UNITED STATES V. SAN FRANCISCO BRIDGE CO.
port at 15 cents. If the clerk had made the charge as the depart· ment claims he should, he would have been entitled to 25 cents more than he claimed; but, estimating in the usual and proper lliilnner, it is disallowed, seemingly on the ground that it is not a sufficient charge for the services, for if the estimate of the total number of folios had been on the basis of 20 cents per folio, as for depositions, then the clerk's charges would have been for five folios more than they were. The method here charged for seems correct, and should have been allowed. Item 62: Filing affidavits for subpcena of witnesses in pauper criminal cases, with the order of the court indorsed thereon, directing same to be issued, etc.. For filing this affidavit with the order indorsed thereon, it is contended, on two grounds, to be correct: First, that the fee is for filing an order of court for issue of subpcena for defendant's witnesses at the cost of the government. The comptroller of the treasury, upon an appeal taken by the clerk, allowed the fee for entering these same orders in the journals of the court, in pursuance of section 878, Rev. St., which declares, "In such cases the cost incurred by the process and the fees of witnesses * * * shall be paid in the same manner as witnesses subpcenaed in be· half of the United States." What is the cost of process? Clearly, under the ruling of the comptroller, the fee for entering the order is allowed (2 Compt. Dec. 578), but the fee for filing the order disallowed, which is a very unreasonable and illogical discrimination. The fact that this order is indorsed on the back of the affida\7it is immaterial. The clerk can now elect to charge his filing fee as for the .order. It is unnecessary to discuss the second contention, relative to the legality of the fee independent of the indorsement of the order.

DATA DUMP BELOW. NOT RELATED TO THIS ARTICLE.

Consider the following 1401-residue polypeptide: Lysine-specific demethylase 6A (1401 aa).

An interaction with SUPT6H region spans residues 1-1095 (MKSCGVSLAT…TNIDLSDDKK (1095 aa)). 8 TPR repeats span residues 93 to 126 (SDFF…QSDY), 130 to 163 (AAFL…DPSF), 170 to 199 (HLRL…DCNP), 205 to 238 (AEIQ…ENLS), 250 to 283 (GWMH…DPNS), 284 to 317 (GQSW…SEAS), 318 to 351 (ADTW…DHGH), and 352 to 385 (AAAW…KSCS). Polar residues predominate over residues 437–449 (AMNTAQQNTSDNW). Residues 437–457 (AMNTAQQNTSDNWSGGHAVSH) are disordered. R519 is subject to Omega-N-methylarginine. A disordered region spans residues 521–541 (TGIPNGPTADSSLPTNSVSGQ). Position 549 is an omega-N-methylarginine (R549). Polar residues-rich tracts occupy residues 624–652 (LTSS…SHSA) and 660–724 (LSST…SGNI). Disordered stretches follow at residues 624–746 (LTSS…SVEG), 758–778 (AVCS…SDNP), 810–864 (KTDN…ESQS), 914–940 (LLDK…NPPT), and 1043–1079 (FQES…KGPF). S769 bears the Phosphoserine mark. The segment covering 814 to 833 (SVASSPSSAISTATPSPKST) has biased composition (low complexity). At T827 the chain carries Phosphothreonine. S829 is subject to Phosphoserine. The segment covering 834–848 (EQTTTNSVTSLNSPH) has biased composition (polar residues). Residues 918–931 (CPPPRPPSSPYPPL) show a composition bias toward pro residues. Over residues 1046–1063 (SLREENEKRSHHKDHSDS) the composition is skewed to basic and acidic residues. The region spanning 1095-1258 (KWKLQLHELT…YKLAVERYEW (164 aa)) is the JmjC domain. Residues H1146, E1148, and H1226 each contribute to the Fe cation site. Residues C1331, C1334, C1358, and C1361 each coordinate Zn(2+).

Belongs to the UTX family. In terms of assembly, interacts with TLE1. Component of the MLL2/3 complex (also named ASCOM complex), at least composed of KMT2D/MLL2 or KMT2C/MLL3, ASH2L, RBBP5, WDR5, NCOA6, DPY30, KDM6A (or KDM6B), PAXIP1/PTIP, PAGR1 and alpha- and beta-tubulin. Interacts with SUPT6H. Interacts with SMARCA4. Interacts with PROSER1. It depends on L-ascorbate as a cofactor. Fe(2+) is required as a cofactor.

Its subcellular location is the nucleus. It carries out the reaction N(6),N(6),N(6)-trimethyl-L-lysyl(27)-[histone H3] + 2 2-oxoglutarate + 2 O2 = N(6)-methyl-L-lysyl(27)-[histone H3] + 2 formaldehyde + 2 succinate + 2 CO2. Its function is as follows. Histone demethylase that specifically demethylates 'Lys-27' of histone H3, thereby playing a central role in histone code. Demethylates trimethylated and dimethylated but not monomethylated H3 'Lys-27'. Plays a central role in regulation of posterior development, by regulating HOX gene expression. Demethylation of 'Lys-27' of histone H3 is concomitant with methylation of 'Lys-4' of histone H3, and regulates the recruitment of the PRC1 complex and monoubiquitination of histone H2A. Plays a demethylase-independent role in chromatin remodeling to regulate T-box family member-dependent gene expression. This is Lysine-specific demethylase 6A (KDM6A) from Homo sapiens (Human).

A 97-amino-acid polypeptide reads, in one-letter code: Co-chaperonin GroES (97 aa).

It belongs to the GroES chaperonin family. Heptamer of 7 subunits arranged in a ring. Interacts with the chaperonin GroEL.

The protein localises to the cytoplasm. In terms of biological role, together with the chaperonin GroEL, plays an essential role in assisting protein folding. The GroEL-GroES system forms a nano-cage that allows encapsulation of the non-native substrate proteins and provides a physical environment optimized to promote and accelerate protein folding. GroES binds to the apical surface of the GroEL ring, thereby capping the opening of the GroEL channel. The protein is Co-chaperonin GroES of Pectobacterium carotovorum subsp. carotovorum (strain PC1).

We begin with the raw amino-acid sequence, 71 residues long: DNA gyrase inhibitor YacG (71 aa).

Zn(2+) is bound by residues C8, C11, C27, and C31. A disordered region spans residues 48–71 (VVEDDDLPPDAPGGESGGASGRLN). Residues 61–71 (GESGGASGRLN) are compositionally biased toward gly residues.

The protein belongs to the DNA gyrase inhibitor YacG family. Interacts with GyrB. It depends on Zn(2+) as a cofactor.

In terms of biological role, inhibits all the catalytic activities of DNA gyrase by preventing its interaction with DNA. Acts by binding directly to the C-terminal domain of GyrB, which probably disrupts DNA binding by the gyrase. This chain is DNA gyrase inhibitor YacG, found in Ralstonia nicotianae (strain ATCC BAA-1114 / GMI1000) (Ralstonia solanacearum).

UNITED STATES v. SAN FRANCISCO BRIDGE 00. (DistrIct Court, N. D. CalIfornia. June 25, 1898.) No. 3,485.
INFORMATION-VIOLATION OF EWll'r-HoUR LAW-INTENTION.
Under Act Aug. 1, 1892, making It unlawful for contractors on pUblic works to require or permIt laborers to work more tban eight bours In any calendar day, the Intention Is an essential Ingredient of tbe offense, and must be charged In an IndIctment or information. An allegation In an Information that defendant, as a contractor on public works, "requIred" laborers to work more than eIgbt hours in a calendar day, necessarily implies that the act was done Intentionally, and Is a sufilclent allegation of the Intent to support tbe information after verdict. A state retains complete and exclusive politIcal jurIsdiction over land within its limits purcbased by the UnIted States as a site for a public building, unless such purchase was wIth the consent of its legislature, or jurIsdiction has been otherwise ceded to the United States, and any offense against Its laws committed thereon Is punishable in its courts. Congress has power to regulate the hours ot labor which may be required or perJJlItted on public buildings or works ot the United States,
SAME-CONSTRUCTION AFTER VERDICT.
UNITED STATES-JURISDICTION-LAND PURCHASED FOR PUBJ,IC BUILDING.
SAME-PUBLIC WORKS-REGULATION OF HOURS OF WORK.
88 ];'EDERAL REPORTER.
and the have jurisdict!()n to punish violatlonsof 'such regulations, tholigh 'the buildings or works where committed may be situated or land within tile ,political jurisdiction of a state.